If you love cichlids and you’re looking for another variety to add to your collection, you might want to consider the blood parrot fish.
But are blood parrots aggressive? Can blood parrot fish live alone, or do they do best in a cichlid community tank? You’ve got all the questions, and we have all the answers. Read this guide to learn everything you need to know about keeping these beautiful fish.
What is a blood parrot fish?
Blood parrots are members of the Cichlidae family of fishes. They’re freshwater fish, not to be confused with the saltwater parrotfish, which is an unrelated species belonging to the Scaridae family.
In fact, these are a relatively new hybrid species of cichlid, so they don’t have a scientific name and are not found in nature. Blood parrots were created by crossbreeding two other species, thought to be the Redhead (Paraneetroplus synspilus) and Midas (Amphilophus citrinellus) cichlids.
Unfortunately, many cichlid purists argue that hybridization is unethical and consequently, some fish stores refuse to sell blood parrots. That said, these beautiful fish are still extremely popular with hobbyists, and you can usually find them for sale online.
What is the lifespan of a blood parrot fish?
These fish can lead long lives, surviving up to 15 years, if cared for properly.
Are blood parrots aggressive?
Blood parrot fish are generally not aggressive fishes and can live in same-species groups or a community of suitable tank mates.
That said, these fish can be stressed if kept with aggressive types, which may evoke a tit-for-tat response. If anything, blood parrots are quite shy fish that will often spend much of their time hiding among your decor and plants.
To enjoy your blood parrot fish, you need to give them plenty of hiding places, where the fish can retreat if they want to. In that environment, the fish are usually more active, so you will see more of them.
Blood parrot behavior
When they’re not hiding or swimming in their group, blood parrots swim in the middle regions of the water column. On occasion, you’ll see the fish heading for the bottom of the tank, where they dig around in the substrate, searching for scraps of food.
What do blood parrots look like?
Blood parrot fish have round bodies with large fins, prominent eyes, and a beak-like mouth. In an interesting genetic quirk caused by the hybridization process, these fish cannot fully close their mouth. The teeth are in the fish’s throat, which they must constrict to crush up their food.
But it’s the fish’s color that makes them so popular. These gorgeous fish are a solid bright orange color that is often highlighted by patches of other colors, often white. You’ll sometimes find red and yellow varieties, too.
Be wary of fish that have been dyed by a breeder, as that practice is not only cruel to the fish but also reduces their lifespan. Similarly, some young specimens have their tails cut to a heart shape, earning them the name heart cichlids. However, that’s another unethical practice we don’t condone.
How big will a blood parrot fish get?
Blood parrot fish grow to around 8 inches long in maturity.
How do you know if a parrot fish is male or female?
It’s quite difficult to differentiate between the two sexes, although male blood parrots are usually a little large than females.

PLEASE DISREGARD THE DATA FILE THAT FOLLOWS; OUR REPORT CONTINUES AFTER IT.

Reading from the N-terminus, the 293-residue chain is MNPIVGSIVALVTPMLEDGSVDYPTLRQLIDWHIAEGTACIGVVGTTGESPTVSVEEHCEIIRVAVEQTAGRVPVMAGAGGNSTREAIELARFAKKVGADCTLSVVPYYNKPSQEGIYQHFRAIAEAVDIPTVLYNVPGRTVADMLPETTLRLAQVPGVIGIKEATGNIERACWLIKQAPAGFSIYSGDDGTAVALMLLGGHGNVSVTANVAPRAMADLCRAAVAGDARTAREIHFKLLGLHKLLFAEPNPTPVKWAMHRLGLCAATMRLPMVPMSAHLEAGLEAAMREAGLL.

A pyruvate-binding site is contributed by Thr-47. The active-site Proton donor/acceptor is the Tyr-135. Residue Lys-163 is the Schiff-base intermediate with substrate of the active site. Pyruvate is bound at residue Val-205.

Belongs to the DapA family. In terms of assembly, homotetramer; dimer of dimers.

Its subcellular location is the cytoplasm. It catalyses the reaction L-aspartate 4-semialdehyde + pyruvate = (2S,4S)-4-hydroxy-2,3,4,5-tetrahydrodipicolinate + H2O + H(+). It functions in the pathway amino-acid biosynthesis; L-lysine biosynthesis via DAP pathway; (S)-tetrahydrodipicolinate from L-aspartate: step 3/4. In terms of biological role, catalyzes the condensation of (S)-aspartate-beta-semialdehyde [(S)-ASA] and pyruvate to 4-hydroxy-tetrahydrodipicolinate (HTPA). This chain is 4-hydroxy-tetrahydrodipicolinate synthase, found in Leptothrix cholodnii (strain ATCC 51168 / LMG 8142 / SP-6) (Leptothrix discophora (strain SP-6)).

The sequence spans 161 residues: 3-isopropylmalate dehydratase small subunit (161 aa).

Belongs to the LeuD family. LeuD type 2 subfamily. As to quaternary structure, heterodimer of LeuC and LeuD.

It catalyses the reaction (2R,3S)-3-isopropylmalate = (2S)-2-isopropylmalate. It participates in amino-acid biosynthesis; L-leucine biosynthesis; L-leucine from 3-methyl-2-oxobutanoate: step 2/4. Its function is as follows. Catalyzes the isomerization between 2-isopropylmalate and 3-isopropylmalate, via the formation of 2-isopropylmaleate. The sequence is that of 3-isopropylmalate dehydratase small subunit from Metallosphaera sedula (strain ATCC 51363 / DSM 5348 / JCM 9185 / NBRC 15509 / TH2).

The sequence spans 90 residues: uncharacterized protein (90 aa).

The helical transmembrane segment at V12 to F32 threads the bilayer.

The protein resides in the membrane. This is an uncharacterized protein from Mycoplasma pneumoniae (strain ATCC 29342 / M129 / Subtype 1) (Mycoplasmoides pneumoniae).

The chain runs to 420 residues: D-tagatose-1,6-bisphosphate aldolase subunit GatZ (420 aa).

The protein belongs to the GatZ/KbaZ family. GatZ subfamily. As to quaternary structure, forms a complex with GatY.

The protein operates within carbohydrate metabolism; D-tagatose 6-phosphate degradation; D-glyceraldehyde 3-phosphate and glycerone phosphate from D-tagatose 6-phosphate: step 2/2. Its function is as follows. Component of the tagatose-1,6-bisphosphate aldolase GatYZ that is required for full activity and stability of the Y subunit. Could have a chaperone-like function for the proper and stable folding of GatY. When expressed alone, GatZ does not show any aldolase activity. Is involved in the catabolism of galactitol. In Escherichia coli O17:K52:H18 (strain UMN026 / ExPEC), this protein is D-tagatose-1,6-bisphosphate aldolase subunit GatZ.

Blood parrot care guide
Now that we’ve answered a few of your general questions about these beautiful fish, let’s dive into caring for them.
These are pretty sizeable fish, so one will need a tank of at least 30 gallons. If you want to keep a group of blood parrots, you’ll need to add at least 10 gallons of water per additional fish.
As the blood parrot is not a naturally occurring fish species, there’s no natural habitat to replicate. However, these fish seem to appreciate a similar environment to the Midas and redhead cichlids of Central America that were used to create this gorgeous hybrid.
Central American cichlids live in bodies of warm freshwater in areas where tree roots and rocky outcrops provide protection, shelter, and plenty of food. The substrate in these regions is generally sandy with plenty of lush aquatic vegetation.
These fish need plenty of open swimming spaces, so be careful not to clutter the tank.
Are blood parrots plant-safe?
It’s a good idea to use plenty of plants in your blood parrot’s tank. Plants are great for improving water quality and oxygenating the tank, and they also provide shelter for the fish. Try using anubias, java fern, or hornwort.
These fish do enjoy digging and foraging around in the substrate, so make sure you anchor the plants well with plant weights or put them in clay pots.
These large fish are quite messy, so you’ll need an efficient filtration system that generates a decent current. We recommend that you use an external canister filter, which will also save space inside the tank. If you need to boost the water flow, add a powerhead.
The temperature should be kept between 76 and 80 degrees Fahrenheit, and the pH range needs to be between 6.5 and 7.4.
Test the tank water once a week with an aquarium water test kit to make sure that the conditions are safe and correct for your fish.
You will need to keep the tank clean and safe for your fish by carrying out partial water changes of up to 30 percent weekly and vacuuming the substrate to remove uneaten food, plant debris, and fish waste.
Use an algae magnet to keep the viewing panes clean, but take care not to remove all the biofilm from the surfaces, as that’s an important part of your tank’s biofilter media that’s responsible for maintaining safe, toxin-free water for your fish.